ZONDERVAN’S STRANGE CHANGE OF MIND (Friday Church News Notes, March 25, 2011,, 866-295-4143) -

After publishing the first four of Rob Bell’s books and his Nooma video series, Zondervan decided not to publish Love Wins. The president of Zondervan said the book “doesn’t fit in with our mission” (“Firestorm Grows over ‘Christian heresy’ Book,” CNN Belief Blog, March 8, 2011). Perhaps that means, “This book is too hot to handle.” I don’t see what else it can mean, because Zondervan published Bell’s books Velvet Elvis and Sex God which contained the same heresies as Love Wins. It appears that Zondervan simply foresaw the “firestorm” of criticism and decided to distance itself. In Velvet Elvis (2005), Bell defined hell as “a way, a place, a realm absent of how God desires things to be” (p. 147), and in Sex God (2007), Bell says hell is where “people aren’t treated as fully human” (p. 21). As we have already cited in this Friday Church News Notes, in Velvet Elvis Bell said that atheists can be saved without personal faith in Christ. In a 2005 interview he said that Jesus did not claim one religion is better than another when he said he was “the way, the truth and the life.” Rather, “his way is the way to the depth of reality” (“‘Velvet Elvis’ Author Encourages Exploration of Doubts,” Beliefnet, 2005). This is exactly what Bell continues to teach in Love Wins. To his credit, the man is willing to state clearly what he believes or doesn’t believe (though he seems to fudge about being a universalist). Zondervan has probably done as much to muddy the waters of biblical truth in the minds of professing believers as any institution on earth today. Why back off now?

“CONSERVATIVE EVANGELICAL” HYPOCRISY (Friday Church News Notes, March 25, 2011,, 866-295-4143) -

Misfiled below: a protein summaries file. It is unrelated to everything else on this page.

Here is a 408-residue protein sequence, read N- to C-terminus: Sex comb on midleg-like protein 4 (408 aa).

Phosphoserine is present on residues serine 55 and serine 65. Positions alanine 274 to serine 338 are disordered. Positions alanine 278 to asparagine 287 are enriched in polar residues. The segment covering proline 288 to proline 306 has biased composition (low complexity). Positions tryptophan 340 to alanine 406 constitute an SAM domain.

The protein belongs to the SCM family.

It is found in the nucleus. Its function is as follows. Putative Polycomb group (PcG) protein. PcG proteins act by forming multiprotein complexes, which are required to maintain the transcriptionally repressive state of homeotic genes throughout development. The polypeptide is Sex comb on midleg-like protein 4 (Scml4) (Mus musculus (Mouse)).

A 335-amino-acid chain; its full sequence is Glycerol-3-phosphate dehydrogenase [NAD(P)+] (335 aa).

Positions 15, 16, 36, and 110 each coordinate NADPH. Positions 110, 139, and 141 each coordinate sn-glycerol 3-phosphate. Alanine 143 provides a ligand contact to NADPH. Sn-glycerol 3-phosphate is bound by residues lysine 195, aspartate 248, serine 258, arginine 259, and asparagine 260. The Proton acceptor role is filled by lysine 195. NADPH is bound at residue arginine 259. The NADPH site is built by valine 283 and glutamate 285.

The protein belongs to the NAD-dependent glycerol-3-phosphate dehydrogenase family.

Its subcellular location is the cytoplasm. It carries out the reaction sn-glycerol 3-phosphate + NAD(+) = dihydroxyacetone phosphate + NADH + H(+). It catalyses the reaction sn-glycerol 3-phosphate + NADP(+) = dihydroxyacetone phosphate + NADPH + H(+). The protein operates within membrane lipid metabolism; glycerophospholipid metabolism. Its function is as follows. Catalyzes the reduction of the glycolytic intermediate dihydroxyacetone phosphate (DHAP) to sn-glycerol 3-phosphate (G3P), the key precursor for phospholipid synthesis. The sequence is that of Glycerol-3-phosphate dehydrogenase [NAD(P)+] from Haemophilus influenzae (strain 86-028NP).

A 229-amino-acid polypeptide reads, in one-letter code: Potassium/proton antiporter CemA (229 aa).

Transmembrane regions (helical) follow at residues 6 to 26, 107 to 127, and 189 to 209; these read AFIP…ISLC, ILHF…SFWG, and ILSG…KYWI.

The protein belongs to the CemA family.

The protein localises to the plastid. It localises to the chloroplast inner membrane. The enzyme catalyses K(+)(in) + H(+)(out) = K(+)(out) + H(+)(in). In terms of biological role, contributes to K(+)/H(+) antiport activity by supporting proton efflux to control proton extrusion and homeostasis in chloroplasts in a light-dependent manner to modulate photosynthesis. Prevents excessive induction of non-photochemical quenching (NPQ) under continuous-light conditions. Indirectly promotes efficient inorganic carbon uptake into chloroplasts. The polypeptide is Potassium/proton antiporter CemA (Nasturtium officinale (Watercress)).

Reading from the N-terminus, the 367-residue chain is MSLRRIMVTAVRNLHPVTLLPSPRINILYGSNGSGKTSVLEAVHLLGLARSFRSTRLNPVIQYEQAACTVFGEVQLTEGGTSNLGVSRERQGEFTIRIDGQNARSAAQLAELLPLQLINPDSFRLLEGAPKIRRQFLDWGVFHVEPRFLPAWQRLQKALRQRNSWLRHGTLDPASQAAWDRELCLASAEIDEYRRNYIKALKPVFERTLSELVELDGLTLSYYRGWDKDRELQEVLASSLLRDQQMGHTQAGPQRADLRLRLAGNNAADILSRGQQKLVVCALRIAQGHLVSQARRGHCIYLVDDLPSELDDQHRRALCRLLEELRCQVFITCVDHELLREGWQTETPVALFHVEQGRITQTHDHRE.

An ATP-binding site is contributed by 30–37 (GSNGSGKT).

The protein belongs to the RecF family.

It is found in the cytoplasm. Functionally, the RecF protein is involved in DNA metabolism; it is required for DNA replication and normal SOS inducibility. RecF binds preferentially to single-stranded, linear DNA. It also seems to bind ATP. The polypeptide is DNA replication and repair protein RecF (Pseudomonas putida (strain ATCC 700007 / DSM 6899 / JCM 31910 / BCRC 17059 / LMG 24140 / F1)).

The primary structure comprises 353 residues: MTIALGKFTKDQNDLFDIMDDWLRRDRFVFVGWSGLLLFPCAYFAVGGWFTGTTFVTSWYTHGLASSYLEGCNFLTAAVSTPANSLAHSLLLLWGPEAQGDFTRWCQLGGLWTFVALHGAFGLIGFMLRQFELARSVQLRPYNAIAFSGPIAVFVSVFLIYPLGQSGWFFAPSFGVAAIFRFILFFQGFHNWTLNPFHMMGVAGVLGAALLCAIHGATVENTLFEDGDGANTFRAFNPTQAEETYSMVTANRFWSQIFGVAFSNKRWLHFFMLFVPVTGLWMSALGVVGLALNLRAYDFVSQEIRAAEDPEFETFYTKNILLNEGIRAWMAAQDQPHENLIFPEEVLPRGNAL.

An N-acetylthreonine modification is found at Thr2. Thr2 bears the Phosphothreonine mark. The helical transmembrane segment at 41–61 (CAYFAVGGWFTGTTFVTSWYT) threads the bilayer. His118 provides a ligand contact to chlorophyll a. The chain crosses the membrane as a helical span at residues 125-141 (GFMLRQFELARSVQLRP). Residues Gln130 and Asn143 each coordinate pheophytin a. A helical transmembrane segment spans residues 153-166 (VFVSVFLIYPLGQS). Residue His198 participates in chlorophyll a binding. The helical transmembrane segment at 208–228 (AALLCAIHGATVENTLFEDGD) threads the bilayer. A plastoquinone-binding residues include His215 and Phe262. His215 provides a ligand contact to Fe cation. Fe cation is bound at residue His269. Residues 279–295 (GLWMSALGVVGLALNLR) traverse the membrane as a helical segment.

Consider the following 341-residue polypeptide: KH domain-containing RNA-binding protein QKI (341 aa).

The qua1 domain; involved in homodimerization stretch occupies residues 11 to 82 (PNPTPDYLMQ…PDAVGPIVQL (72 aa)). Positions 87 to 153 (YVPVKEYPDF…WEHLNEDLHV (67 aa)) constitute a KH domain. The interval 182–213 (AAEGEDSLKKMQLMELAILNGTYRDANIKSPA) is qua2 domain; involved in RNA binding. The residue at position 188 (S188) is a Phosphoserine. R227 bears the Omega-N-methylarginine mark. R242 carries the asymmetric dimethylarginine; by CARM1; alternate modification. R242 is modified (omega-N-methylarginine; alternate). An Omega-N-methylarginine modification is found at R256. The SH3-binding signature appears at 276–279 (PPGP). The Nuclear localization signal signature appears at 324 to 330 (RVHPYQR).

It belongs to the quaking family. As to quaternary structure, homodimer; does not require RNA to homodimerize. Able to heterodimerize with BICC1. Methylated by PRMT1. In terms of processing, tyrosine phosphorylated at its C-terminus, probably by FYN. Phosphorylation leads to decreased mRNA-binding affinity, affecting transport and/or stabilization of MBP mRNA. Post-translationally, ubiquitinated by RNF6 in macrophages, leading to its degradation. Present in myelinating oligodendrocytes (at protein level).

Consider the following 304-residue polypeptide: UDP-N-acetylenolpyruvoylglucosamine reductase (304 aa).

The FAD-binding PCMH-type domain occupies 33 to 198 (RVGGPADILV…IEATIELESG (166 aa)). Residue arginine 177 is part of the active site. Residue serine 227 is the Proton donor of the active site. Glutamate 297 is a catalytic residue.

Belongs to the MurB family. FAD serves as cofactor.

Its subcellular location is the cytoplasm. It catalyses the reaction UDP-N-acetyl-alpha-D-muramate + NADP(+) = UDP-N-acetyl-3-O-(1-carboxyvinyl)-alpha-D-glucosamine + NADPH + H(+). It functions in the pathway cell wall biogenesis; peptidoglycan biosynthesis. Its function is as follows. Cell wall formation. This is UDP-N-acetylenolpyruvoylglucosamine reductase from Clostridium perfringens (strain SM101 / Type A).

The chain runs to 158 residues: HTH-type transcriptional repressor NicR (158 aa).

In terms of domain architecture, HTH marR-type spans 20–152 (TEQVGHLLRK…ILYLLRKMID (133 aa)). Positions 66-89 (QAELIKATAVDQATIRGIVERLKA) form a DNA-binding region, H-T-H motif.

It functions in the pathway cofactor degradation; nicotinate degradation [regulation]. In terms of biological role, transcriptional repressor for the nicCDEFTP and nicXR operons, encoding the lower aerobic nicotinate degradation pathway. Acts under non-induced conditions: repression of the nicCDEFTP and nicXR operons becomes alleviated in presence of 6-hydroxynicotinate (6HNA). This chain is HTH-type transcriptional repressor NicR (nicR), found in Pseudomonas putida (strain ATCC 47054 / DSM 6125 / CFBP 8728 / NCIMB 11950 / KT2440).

Some of the “conservative” evangelicals are criticizing Rob Bell in a pretty strong way. John Piper tweeted, “Good bye, Rob Bell.” Albert Mohler, Jr. of Southern Baptist Seminary described Bell’s view as “Velvet Hell.” I’m glad to see a bit of backbone among some evangelicals and a level of doctrinal conviction that would drive them to actually name the name of a false teacher, but it appears very hypocritical at the same time. The view that atheists and pagan religionists might be saved without submitting to Jesus Christ is not new. Billy Graham has been saying it for decades, but I don’t recall any outcry from the evangelical world, including from Graham’s own denomination, the Southern Baptist Convention. In an interview with McCall’s magazine, January 1978, entitled “I Can’t Play God Any More,” Graham said: “I used to believe that pagans in far-off countries were lost—were going to hell—if they did not have the Gospel of Jesus Christ preached to them. I no longer believe that. … I believe that there are other ways of recognizing the existence of God—through nature, for instance—and plenty of other opportunities, therefore, of saying ‘yes’ to God.” In 1985, Graham affirmed his belief that those outside of Christ might be saved. Los Angeles reporter David Colker asked Graham: “What about people of other faiths who live good lives but don’t profess a belief in Christ?” Graham replied, “I’m going to leave that to the Lord. He’ll decide that” (Los Angeles Herald Examiner, July 22, 1985). In 1993, Graham repeated this doctrine in an interview with David Frost. “And I think there is that hunger for God and people are living as best they know how according to the light that they have. Well, I think they’re in a separate category than people like Hitler and people who have just defied God, and shaken their fists at God. … I would say that God, being a God of mercy, we have to rest it right there, and say that God is a God of mercy and love, and how it happens, we don’t know” (The Charlotte Observer, Feb. 16, 1993). In an interview with Robert Schuller in May 1997, Graham again said that he believes people in other religions can be saved without consciously believing in Jesus Christ. “[God’s] calling people out of the world for His name, whether WHETHER THEY COME FROM THE MUSLIM WORLD, OR THE BUDDHIST WORLD, OR THE CHRISTIAN WORLD OR THE NON-BELIEVING WORLD, THEY ARE MEMBERS OF THE BODY OF CHRIST BECAUSE THEY'VE BEEN CALLED BY GOD. THEY MAY NOT EVEN KNOW THE NAME OF JESUS but they know in their hearts that they need something that they don't have, and they turn to the only light that they have, and I think that they are saved, and that they're going to be with us in heaven” (television interview of Billy Graham by Robert Schuller, broadcast in southern California, Saturday, May 31, 1997). What is Rob Bell saying today that Billy Graham hasn’t been saying for more than 30 years?